The version I saw was later than the one I have linked but the critical early scenes are very similar and probably reflect the original book.

https://www.youtube.com/watch?v=esw1FreaFbE

The B&W movie with Margaret Rutherford is, however my favourite.

The trains shown in this clip are convincingly Great Western at least, thanks to Britain's heritage railways, which are having a hard time right now.

Peter

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Posted by Leo_Ames on Thursday, April 23, 2020 1:19 AM

My cable box essentially never leaves Turner Classic Movies. 

I would watch MeTV if I didn't already own everything of interest that they air on DVD or Blu-Ray. I'd much rather just put in a disc for something like Green Acres and watch it uncut and commercial free. 

The goodbye scene in Since You Went Away is a classic. And while I can't remember any specific examples off the top of my head, it's been often imitated. One of my favorite movies.

https://www.youtube.com/watch?v=fLV_WK_z1t0

The train scene at the end of The Trouble With Angels is another good one. Was so pleased when Sony finally brought this Columbia classic out on Blu-Ray a year ago. 

https://www.youtube.com/watch?v=EM7-J7XH6tc

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Posted by Flintlock76 on Wednesday, April 22, 2020 9:39 PM

I haven't seen the film but there's a better than good possibility the car interiors are part of a set and not a real railcar, so trying to get what kind of car it is might do you no good.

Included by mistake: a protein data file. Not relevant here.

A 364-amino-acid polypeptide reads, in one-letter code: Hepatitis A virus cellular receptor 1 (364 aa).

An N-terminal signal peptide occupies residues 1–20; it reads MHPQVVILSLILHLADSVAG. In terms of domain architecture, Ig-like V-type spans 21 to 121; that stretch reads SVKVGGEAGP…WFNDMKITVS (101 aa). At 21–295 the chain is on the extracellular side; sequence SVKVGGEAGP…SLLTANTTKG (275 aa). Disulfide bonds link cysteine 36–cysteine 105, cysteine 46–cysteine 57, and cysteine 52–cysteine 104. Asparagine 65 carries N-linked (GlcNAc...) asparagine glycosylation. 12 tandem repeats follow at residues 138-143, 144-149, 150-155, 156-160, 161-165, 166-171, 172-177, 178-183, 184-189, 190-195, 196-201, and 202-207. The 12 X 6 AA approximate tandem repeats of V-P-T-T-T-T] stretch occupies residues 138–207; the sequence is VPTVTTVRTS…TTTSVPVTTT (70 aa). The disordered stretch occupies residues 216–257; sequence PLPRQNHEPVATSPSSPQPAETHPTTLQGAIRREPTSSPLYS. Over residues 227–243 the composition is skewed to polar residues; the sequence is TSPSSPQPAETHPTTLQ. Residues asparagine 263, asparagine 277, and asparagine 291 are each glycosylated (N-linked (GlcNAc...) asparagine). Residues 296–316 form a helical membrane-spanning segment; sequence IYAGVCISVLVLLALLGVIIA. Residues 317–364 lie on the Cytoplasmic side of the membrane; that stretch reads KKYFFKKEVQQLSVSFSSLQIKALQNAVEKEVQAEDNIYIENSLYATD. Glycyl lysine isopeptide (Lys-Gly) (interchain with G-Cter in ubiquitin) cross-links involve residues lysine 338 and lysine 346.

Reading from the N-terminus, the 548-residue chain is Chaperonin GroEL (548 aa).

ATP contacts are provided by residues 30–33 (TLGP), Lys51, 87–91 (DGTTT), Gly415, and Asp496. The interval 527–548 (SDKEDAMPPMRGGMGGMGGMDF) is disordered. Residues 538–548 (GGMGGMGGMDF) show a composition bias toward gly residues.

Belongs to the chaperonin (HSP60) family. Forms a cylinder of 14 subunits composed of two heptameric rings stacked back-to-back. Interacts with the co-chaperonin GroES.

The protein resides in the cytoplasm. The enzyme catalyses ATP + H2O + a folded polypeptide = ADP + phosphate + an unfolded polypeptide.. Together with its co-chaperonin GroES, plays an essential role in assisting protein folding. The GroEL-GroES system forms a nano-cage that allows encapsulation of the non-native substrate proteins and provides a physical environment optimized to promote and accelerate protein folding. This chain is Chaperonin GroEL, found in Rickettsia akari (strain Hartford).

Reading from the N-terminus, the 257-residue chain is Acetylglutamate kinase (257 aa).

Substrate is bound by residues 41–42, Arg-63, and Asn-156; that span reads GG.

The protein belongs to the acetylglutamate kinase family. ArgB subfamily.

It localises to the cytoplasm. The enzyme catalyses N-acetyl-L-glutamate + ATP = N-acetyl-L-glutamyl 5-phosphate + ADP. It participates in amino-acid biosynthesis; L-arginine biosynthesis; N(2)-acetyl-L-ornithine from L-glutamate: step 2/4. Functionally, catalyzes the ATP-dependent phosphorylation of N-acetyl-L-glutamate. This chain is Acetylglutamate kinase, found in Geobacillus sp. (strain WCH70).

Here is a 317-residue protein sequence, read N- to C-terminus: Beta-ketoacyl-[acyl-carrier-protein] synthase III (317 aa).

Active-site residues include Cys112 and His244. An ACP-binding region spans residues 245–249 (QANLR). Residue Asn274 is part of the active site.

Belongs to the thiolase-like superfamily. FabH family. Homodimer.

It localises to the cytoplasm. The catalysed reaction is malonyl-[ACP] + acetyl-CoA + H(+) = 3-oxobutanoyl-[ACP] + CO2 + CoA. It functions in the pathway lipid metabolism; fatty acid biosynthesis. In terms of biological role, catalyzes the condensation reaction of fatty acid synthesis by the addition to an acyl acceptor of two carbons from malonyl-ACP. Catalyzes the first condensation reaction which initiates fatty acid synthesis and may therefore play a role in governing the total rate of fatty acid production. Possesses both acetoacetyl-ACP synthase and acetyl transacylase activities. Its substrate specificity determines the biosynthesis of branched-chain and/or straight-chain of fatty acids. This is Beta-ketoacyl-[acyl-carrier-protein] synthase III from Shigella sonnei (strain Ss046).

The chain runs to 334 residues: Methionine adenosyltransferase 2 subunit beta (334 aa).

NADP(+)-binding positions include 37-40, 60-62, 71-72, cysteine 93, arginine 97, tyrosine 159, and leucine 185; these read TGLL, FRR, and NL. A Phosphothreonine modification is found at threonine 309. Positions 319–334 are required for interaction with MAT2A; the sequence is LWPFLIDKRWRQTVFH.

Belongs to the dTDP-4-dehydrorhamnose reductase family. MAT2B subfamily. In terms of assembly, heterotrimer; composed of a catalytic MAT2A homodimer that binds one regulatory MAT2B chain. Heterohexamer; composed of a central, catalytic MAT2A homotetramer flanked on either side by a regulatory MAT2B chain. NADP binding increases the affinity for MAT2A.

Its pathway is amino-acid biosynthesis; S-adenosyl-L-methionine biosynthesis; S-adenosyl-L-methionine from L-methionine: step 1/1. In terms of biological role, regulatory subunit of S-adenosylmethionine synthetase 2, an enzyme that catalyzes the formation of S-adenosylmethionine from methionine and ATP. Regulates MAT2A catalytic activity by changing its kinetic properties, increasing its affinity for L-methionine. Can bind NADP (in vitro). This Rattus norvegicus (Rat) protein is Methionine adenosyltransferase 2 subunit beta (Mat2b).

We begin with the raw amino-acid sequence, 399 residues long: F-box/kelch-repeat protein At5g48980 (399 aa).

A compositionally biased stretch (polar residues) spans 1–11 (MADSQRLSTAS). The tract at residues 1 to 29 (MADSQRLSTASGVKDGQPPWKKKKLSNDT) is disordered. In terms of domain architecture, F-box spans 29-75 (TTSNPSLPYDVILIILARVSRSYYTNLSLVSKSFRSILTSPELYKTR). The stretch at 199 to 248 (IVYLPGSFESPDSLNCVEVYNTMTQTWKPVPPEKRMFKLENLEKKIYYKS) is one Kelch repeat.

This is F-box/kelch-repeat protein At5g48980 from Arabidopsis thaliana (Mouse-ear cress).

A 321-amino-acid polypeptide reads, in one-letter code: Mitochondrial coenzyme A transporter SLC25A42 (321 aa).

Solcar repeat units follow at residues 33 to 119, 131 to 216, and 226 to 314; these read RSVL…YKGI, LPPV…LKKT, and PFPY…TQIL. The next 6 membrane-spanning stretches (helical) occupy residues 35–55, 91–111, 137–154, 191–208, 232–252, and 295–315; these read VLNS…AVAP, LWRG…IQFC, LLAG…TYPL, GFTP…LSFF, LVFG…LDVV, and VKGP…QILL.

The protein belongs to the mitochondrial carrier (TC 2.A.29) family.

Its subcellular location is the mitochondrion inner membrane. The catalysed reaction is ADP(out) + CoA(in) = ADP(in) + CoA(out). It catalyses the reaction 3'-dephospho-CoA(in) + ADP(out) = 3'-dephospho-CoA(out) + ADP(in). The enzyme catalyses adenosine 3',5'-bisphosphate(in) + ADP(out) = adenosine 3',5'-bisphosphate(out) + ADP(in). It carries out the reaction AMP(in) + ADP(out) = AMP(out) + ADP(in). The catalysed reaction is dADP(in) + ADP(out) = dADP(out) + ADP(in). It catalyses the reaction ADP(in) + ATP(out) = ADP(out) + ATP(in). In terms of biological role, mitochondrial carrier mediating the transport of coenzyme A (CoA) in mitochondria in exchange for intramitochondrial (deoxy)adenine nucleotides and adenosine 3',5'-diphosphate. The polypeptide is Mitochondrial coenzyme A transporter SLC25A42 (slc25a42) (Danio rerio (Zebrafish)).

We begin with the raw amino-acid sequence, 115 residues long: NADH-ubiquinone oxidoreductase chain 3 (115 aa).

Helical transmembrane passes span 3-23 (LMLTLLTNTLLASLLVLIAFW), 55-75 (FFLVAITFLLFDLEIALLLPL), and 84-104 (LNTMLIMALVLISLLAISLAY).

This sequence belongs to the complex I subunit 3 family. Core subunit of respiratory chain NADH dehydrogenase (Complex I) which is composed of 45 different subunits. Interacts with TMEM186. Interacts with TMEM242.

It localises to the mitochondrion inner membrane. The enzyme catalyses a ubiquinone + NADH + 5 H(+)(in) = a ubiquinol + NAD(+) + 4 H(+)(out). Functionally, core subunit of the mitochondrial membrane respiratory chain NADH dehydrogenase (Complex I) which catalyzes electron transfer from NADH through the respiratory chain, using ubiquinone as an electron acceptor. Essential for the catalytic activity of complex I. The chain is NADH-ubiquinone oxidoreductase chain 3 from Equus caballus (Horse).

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Posted by 54light15 on Wednesday, April 22, 2020 6:02 PM

There's not a lot of external views but what I could see, they were heavyweights. The seats came out from the wall, benches like in a school bus. Flipover seats? But you really could not get a clear view due to all the people in the scene. 

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Posted by Deggesty on Wednesday, April 22, 2020 4:38 PM

54light15

A friend lent me a Thin Man movie collection. The one I watched last night, "The Thin Man Goes Home" from 1944 shows Nick and Nora travelling by train. The train was packed to the rafters with people. 3 people in seats made for two, the aisle of a a sleeping car jammed with people standing. Is that what wartime train travel was like? 

 

From what one man told me about getting off an ACL train at Jesup, Georgia, such was not uncommon--he had to struggle to get to a vestibule so he could get off.

How old was the coach Nick and Nora were on? Did it have reclining seats, or did the seat backs extend from the outside wall to the aisle?

Johnny